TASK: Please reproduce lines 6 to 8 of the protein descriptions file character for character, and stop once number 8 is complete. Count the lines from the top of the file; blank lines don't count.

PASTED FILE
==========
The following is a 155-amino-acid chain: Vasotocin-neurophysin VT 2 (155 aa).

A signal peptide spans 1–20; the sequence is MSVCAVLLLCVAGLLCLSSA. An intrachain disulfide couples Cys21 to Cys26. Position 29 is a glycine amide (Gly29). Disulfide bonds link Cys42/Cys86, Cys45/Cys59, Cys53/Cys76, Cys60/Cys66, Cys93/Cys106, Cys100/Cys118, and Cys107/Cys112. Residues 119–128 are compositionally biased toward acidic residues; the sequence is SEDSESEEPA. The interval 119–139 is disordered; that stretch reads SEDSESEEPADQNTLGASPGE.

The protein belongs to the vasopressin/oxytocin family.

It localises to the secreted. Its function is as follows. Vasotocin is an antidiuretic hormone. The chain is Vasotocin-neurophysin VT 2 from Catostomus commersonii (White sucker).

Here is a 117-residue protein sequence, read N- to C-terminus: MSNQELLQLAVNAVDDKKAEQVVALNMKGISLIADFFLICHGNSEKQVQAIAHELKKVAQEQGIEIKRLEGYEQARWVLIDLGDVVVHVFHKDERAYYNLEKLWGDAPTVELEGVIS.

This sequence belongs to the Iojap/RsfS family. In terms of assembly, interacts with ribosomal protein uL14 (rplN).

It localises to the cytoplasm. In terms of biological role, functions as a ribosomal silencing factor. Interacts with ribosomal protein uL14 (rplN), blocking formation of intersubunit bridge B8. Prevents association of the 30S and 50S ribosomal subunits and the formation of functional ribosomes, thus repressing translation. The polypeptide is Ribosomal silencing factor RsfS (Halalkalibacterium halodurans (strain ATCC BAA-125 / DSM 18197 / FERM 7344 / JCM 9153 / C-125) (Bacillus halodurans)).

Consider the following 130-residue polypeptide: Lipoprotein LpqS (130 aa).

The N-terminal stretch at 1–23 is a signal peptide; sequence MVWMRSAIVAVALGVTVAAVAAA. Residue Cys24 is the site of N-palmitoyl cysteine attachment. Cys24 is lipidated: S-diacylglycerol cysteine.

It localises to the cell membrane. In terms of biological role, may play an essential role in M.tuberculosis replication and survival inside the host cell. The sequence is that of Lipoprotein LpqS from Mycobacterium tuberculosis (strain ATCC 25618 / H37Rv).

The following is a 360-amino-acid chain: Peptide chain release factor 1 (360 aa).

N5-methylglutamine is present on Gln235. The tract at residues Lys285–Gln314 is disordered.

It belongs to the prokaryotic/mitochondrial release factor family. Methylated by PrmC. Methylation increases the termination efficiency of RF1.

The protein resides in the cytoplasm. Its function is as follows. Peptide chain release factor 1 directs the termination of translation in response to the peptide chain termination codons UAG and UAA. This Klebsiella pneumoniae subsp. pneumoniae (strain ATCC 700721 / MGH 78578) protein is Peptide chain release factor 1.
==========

This sequence belongs to the Iojap/RsfS family. In terms of assembly, interacts with ribosomal protein uL14 (rplN).

It localises to the cytoplasm. In terms of biological role, functions as a ribosomal silencing factor. Interacts with ribosomal protein uL14 (rplN), blocking formation of intersubunit bridge B8. Prevents association of the 30S and 50S ribosomal subunits and the formation of functional ribosomes, thus repressing translation. The polypeptide is Ribosomal silencing factor RsfS (Halalkalibacterium halodurans (strain ATCC BAA-125 / DSM 18197 / FERM 7344 / JCM 9153 / C-125) (Bacillus halodurans)).

Consider the following 130-residue polypeptide: Lipoprotein LpqS (130 aa).